Thursday, October 11, 2012

Girls Night

One of my favorite things about living in Foxboro was being surrounded by people my age and in the same stage of life. Because we had so much in common I have friends there who I love dearly and to whom my children likely owe their lives.

So a girl's night was all about crafts that we all thought were adorable, or doing some baby-related activity. And there was never a gathering in which the conversation did not eventually evolve to pregnancy and birth stories.

But this week my mom invited me to HER girls' night. She had an extra ticket to hear Louis Lowry speak and get some books signed. I secretly think she invited me knowing that I had no books to sign and would take her extras. Not one to turn down awesome opportunities like that, I gladly took her up on the offer. I jumped in the minivan with her friends and buckled in for a lovely evening.

The conversation revolved around hospitals - but not giving birth. What? People go to hospitals for things other than birth? Wha?!?! "Sister So-and-so just broke both of her hips it's almost impossible to recover from that!" and "What about Brother Jones, he just got out of the hospital again for <insert common old person ailment here>" which quickly switched over to visiting teaching. Did you know that even grown ups don't always love visiting teaching? The messages? The companions? The guilt? The reporting? It will likely always be hard. Who knew?!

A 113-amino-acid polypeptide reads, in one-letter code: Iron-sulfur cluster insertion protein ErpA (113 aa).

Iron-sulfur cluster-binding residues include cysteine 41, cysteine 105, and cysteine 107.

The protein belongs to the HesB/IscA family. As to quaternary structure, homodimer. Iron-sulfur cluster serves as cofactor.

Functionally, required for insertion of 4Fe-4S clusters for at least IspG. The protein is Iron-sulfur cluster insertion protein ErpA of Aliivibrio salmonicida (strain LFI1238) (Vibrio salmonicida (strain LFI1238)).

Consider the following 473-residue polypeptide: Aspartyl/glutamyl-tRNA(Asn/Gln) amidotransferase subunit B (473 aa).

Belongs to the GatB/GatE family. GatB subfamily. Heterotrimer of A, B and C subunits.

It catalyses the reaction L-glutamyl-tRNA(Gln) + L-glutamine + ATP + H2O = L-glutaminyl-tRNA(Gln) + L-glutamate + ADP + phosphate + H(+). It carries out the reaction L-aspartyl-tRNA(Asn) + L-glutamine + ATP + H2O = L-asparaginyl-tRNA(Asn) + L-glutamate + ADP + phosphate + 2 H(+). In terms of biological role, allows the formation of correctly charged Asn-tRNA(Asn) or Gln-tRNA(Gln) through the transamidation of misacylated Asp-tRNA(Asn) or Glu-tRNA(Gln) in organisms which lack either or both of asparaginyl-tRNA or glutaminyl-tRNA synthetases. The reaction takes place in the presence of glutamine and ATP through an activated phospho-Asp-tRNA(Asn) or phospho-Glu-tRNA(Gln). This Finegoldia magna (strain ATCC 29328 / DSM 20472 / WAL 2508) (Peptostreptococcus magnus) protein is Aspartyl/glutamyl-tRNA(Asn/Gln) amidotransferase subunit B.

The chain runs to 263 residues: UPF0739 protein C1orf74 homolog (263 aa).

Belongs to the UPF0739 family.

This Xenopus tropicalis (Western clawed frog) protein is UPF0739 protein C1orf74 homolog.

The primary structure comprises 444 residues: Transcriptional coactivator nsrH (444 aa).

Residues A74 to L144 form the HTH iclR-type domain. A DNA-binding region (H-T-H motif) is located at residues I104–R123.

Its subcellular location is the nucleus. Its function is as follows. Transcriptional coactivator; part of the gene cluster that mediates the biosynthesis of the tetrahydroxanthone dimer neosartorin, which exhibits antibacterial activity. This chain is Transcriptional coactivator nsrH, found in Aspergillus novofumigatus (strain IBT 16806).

The good news is that I picked the coolest old ladies (which I call them with respect and love) I know to break me in to hanging out with people who are not EXACTLY my age.

Sister Hamilton, Sister Olsen, Gramma Fugal, a crazy young person who literally can't keep her mouth shut

Not to mention a sweet event. I mean really, is there a person alive who didn't read at least one of Louis Lowry's books (the only books I know that EVERYBODY has read but are not required reading) and much more likely many of them. Hearing her speak made me love her (and her books) even more, and having her sign a copy of The Giver for my boys is something they'll likely never appreciate because in a world where paper doesn't matter an autographed book is either extraordinarily valuable (but their mean mom will never let them sell it) or worthless.

Either way, the company was delightful, the seats were awesome (thank you library friends!) the speaker was enlightening and thought-provoking (do you think that technology broke child imaginations?), and the party favor will always be my first "I got the autograph" book.

I hate to say it, but this girls' night made me temporarily forget that I miss my friends so bad it hurts.

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